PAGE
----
In this example, for simplicity, we don’t define a separate Business/Data Layer library, and place them directly in the Web project. The folders I use are:

1. A Repositories folder for all repository classes

2. A DTOs folder for all Data Transfer Objects.

3. A Models folder that contains all Entity Relationship models

4. A Data folder that contains DB contexts and other DB context related stuffs

5. A SqlScripts folder containing Sql scripts that must be deployed together with the project.

6. A Migrations folder that you MUST NOT add to the project since it is automatically scaffolded when you create your first database migration.

Summing up for our simple example project, you should add just the following folders: ViewModels, DTOs, Repositories, Models, and Data.

The Business/Data Layer

Database creation

In the example project, I’ll use a very simple products/supplier database. Add the following DB models to the Models folder:

using System.ComponentModel.DataAnnotations;
namespace MvcctExample.Models
{
    public class Food
    {
        public int Id { get; set; }
        [MaxLength(64), Required]
        public string ProductName { get; set; }
        [MaxLength(32), Required]
        public string Package { get; set; }
        public decimal UnitPrice { get; set; }
        public bool IsDiscontinued { get; set; }
        public int SupplierId { get; set; }
        public virtual Supplier Supplier { get; set; } 
    }
}

using System.Collections.Generic;
using System.ComponentModel.DataAnnotations;
namespace MvcctExample.Models
{
    public class Supplier
    {
        public int Id { get; set; }
        [MaxLength(64), Required]
        public string CompanyName { get; set; }
        [MaxLength(128), Required]
        public string ContactName { get; set; }
        [MaxLength(64)]
        public string ContactTitle { get; set; }
        [MaxLength(64), Required]
        public string City { get; set; }
        [MaxLength(64), Required]
        public string Country { get; set; }
        [MaxLength(32), Required]
        public string Phone { get; set; }
        [MaxLength(32)]
        public string Fax { get; set; }
        public virtual ICollection<Food> Products { get; set; }
    }
}

Before going on with the database creation, we need to add references to all needed EF Nuget packages, and we must provide a connection string.

Right click on the project and select the modify project file option. Here, add the following references to the main “Item Group”:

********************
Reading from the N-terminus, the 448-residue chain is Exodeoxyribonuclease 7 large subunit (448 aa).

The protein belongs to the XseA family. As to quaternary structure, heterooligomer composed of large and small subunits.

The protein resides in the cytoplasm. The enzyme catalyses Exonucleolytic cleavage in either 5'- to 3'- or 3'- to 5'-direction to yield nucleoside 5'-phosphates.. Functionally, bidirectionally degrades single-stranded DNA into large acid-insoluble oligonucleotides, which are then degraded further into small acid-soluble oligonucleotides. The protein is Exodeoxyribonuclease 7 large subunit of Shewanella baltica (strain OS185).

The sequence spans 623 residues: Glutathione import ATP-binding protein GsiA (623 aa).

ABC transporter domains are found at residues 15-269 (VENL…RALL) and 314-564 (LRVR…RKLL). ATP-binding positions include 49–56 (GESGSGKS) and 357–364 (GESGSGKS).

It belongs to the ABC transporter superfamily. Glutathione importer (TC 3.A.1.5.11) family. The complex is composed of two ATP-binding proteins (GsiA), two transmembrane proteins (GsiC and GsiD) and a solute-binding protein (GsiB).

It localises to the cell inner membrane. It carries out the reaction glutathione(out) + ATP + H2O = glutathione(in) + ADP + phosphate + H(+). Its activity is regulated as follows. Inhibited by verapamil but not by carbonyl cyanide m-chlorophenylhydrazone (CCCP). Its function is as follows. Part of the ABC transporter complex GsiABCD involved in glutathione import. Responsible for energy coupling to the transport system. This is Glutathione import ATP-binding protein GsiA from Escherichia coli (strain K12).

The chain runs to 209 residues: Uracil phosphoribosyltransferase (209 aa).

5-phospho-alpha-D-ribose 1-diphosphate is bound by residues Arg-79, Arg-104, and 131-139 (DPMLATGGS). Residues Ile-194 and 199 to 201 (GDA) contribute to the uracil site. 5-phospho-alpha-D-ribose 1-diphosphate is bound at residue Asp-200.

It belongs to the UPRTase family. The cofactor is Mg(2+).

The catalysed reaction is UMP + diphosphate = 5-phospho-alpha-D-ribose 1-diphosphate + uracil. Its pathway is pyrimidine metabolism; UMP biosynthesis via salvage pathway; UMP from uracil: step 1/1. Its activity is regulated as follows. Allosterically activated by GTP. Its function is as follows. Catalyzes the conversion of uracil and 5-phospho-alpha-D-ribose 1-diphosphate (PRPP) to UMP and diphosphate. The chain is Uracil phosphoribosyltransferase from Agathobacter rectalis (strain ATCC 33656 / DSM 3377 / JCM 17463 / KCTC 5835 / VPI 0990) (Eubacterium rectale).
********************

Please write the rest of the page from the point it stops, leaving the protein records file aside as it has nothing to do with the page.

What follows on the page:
<PackageReference Include="Microsoft.EntityFrameworkCore.Design" Version="1.1.2" />
<PackageReference Include="Microsoft.EntityFrameworkCore.SqlServer" Version="1.1.2" />
<PackageReference Include="Microsoft.EntityFrameworkCore.SqlServer.Design"    Version="1.1.2" />
<PackageReference Include="Microsoft.EntityFrameworkCore.Tools" Version="1.1.1" />

Then add two more item groups:

<ItemGroup>
  <DotNetCliToolReference Include="Microsoft.EntityFrameworkCore.Tools.DotNet" Version="1.0.0" />
</ItemGroup>
<ItemGroup>
    <Content Include="SqlScripts\**\*" CopyToPublishDirectory="PreserveNewest" />
</ItemGroup>

The first item group adds console commands for handling migrations, while the second item group declares that the SqlScripts folder we added previously, must be deployed (here we will add all Sql scripts to populate our database).

Now open appsettings.json to add a connection string:

{
    ...
    ...
    "ConnectionStrings": {
        "DefaultConnection": "Server=(localdb)\\mssqllocaldb;Database=MvcctExample;Trusted_Connection=True;MultipleActiveResultSets=true"
    }
}

Obviously, feel free to change the database name from “MvcctExample” to whatever you want. The database will be created when executing the first migration.

Now you may add a DB context to the Data folder:

using Microsoft.EntityFrameworkCore;
using MvcctExample.Models;
namespace MvcctExample.Data
{
    public class ApplicationDbContext : DbContext
    {
        public ApplicationDbContext
            (DbContextOptions<ApplicationDbContext> options)
            : base(options)
        {
        }
        public DbSet<Food> Foods { get; set; }
        public DbSet<Supplier> Suppliers { get; set; }
        protected override void OnModelCreating(ModelBuilder builder)
        {
            base.OnModelCreating(builder);

            builder.Entity<Supplier>()